The UKYA Extravaganza and Community

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Last Saturday, I had the immense pleasure of heading down to Birmingham for the first UKYA Extravaganza, alongside thirty plus other authors, a whole host of book bloggers and some wonderful readers. There was a brilliant blog tour in the weeks beforehand (my post is here), the event sold out in hours and the actual day was exhausting but wonderful. A couple of people have written brilliant write ups about the event, so I’m just going to talk a little  about why I think the UKYA community is so important.

Writing can be a lonely business sometimes.

Today, I got home from uni and decided that I was going to go to my room and be a writer and do writer things rather than join my housemate watching daytime TV whilst staring at her dissertation. We were at the point where the heating had been off for four hours, so I wound up preserving body heat in bed whilst watching Supernatural fan videos set to Miley Cyrus songs. I don’t think I even opened a word document. I missed Jerseylicious for nothing.

Yesterday, my let’s-write optimism gave way to reading lots of pretty things I wrote several years ago and moaning to one of my best friends about how I wrote lots of pretty things several years ago and now I only ever write things that are vaguely funny or just plain crap.

This is an ongoing theme.

Sometimes, the words just fall out of your brains and onto screens, and your fingers can’t keep up with your thoughts and you’re inspired and writing and it’s brilliant. Sometimes, you’re just losing a staring competition with a blank word document, or the story won’t go in the right direction, or you read it back to find it’s all insipid and boring.

Writing is hard.

My first stories and novels were all fanfiction posted online. They were also spectacularly bad. I wrote a post Deathly Hallows fic in where Harry re-explained the whole of the last book, a story where Dolores Umbridge became a werewolf that time she was in the forest with all the centaurs (this idea probably had some merit; the execution was lacking) and a trilogy about some Marauder’s Era romance where Sirius unknowingly had twins with the world’s biggest Mary-Sue, and then several people died and one of the twins turned out to be Penelope Clearwater and then she dated Charlie and Percy, or something. I did, thankfully, get a lot better. And people noticed and they told me that they noticed.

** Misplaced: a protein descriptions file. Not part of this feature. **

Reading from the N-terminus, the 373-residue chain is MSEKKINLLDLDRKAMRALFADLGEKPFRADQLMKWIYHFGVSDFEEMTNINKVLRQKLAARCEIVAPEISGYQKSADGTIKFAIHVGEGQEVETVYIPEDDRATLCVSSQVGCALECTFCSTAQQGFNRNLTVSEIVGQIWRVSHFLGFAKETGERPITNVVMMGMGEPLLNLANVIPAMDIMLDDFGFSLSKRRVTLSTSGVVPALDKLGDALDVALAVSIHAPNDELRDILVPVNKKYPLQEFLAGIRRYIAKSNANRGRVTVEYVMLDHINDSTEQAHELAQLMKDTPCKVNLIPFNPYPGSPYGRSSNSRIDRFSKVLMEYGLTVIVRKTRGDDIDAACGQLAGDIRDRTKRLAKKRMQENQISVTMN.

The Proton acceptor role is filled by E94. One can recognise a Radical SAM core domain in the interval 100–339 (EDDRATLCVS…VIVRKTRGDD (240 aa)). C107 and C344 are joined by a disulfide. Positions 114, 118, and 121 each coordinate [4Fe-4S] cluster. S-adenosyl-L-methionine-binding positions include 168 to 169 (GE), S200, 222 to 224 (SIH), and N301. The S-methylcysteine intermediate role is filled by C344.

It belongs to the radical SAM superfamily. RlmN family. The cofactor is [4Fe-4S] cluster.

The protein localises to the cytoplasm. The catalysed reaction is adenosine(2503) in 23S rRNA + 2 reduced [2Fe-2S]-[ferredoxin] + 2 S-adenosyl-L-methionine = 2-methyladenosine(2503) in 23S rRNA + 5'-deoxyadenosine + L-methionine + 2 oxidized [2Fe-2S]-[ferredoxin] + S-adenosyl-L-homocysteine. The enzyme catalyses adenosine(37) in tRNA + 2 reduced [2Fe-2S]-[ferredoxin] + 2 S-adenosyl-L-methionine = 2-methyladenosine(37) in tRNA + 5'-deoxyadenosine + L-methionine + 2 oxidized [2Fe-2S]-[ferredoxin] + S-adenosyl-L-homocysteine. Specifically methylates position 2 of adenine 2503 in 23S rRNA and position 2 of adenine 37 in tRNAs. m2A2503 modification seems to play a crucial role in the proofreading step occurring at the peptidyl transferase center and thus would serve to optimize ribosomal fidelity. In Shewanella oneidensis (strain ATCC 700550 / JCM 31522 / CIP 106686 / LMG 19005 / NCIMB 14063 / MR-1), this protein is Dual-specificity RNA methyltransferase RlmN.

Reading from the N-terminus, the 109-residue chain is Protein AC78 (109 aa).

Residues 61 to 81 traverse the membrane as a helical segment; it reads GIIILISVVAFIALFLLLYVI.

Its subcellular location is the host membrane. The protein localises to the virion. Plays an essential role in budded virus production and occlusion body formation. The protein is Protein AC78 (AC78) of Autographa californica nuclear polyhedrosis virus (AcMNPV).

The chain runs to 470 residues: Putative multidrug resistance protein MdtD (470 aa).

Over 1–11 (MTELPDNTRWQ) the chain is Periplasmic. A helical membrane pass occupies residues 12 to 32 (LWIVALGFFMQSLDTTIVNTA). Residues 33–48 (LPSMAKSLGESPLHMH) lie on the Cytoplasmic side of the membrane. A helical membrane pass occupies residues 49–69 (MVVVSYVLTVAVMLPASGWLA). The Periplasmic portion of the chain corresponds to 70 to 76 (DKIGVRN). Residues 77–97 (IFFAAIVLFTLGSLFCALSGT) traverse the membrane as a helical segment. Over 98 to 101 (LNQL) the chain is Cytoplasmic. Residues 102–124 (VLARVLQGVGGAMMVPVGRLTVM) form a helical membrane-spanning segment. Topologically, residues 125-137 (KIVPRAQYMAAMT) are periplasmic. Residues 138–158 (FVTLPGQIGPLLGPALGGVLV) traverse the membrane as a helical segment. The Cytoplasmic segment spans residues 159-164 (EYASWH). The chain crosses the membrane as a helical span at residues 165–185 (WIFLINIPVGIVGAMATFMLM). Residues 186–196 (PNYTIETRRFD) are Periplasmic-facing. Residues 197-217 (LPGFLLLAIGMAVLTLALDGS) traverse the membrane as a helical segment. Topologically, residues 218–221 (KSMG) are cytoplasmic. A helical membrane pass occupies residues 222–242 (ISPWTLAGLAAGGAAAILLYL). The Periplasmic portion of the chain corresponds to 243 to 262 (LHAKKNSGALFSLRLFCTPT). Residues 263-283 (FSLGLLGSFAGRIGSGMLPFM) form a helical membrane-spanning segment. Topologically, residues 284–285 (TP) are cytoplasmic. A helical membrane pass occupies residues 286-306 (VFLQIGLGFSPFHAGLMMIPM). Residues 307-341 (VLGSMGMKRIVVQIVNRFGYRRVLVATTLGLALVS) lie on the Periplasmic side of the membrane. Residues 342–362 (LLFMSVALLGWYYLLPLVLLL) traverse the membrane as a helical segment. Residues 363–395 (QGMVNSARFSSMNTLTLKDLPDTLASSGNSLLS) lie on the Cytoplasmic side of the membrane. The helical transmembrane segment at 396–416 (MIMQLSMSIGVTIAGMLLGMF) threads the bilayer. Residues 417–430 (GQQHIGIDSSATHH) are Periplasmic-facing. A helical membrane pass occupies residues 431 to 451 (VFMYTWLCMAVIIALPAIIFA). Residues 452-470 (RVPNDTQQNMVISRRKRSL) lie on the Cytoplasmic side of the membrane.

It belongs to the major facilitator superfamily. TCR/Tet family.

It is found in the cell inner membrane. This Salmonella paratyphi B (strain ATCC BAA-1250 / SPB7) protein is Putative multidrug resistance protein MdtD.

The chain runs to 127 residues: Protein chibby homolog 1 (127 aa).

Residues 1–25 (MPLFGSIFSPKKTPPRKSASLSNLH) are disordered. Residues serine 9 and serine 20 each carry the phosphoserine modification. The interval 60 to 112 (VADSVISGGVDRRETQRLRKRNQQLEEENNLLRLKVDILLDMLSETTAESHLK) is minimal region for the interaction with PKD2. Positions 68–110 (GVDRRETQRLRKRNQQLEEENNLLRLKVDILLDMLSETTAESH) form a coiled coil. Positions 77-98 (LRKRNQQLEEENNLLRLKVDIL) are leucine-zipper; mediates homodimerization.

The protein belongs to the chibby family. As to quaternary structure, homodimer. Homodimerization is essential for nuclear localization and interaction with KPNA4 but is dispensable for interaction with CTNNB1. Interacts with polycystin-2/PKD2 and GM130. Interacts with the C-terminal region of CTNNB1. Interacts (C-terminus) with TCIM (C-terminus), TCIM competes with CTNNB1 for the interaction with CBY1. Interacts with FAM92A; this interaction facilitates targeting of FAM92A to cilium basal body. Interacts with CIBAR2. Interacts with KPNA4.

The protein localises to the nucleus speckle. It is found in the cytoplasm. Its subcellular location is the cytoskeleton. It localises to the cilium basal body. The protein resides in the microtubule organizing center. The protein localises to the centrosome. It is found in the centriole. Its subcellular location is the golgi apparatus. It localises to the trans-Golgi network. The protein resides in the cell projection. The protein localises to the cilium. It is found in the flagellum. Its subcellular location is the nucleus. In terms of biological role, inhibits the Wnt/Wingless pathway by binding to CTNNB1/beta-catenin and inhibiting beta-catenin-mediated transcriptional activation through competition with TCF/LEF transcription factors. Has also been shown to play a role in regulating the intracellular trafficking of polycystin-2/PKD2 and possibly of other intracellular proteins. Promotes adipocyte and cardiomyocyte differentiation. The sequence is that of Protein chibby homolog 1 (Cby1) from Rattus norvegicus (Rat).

We had this brilliant writer-reading community. I had regular reviewers who I got to respond to. Stories that I would check for updates for every day. I had long, rambling chats about writing. Constructive criticism. Bouncing ideas around. People who would listen whilst I whined about how much I wanted to be a writer (here’s looking at you, Hannah). We all competed in NaNoWirMo together, egged each other on, provided feedback on chapter updates.

I still talk to a few of these guys and I still count them amongst my friends, but we don’t talk as much as we used to. I miss it a lot. Now, when my chapter’s not working and there’s nothing in my brain and I’m having another want-to-be-a-writer panic, I just mope or complain to one of my none-writer friends (who are, of course, all fabulous… but it’s hard to explain creative constipation and they must get very bored of listening to me). Occasionally, I’ll get a tweet from a reader who’s read my book. That’s nice (do that more often, please, it’s like a warm hug). I don’t, however, get hundred words long reviews for each chapter full of questions and compliments and criticism, which is basically just like having a conversation with people who care about your characters just like you do. I didn’t feel like I was writing into a void back then.

I miss having the connection.

The UKYA Extravaganza taught me a number of things. First, is that I am not the only author in the world who finds it much harder to write with a fictional editor perching on my shoulder and yelling at me. I am not the only writer who found the one after the debut novel very difficult to write. I am also not the only author who feels like they’re shamming authordom and should probably be kicked out of the club.

I always thought that my writing related neurosis, stemming from the fact that I care so much, might disappear at some point. I’m beginning to suspect that’s just a fact of life. I just love it too much. Maybe we all do. I mean, it is the best job in the world. It’s most of our dreams.

I got tips and advice and wisdom from those who’ve been in this industry longer than I have. Reassurance. A lovely sense of author comradery. The desire to have everyone on speed-text to talk about writing with.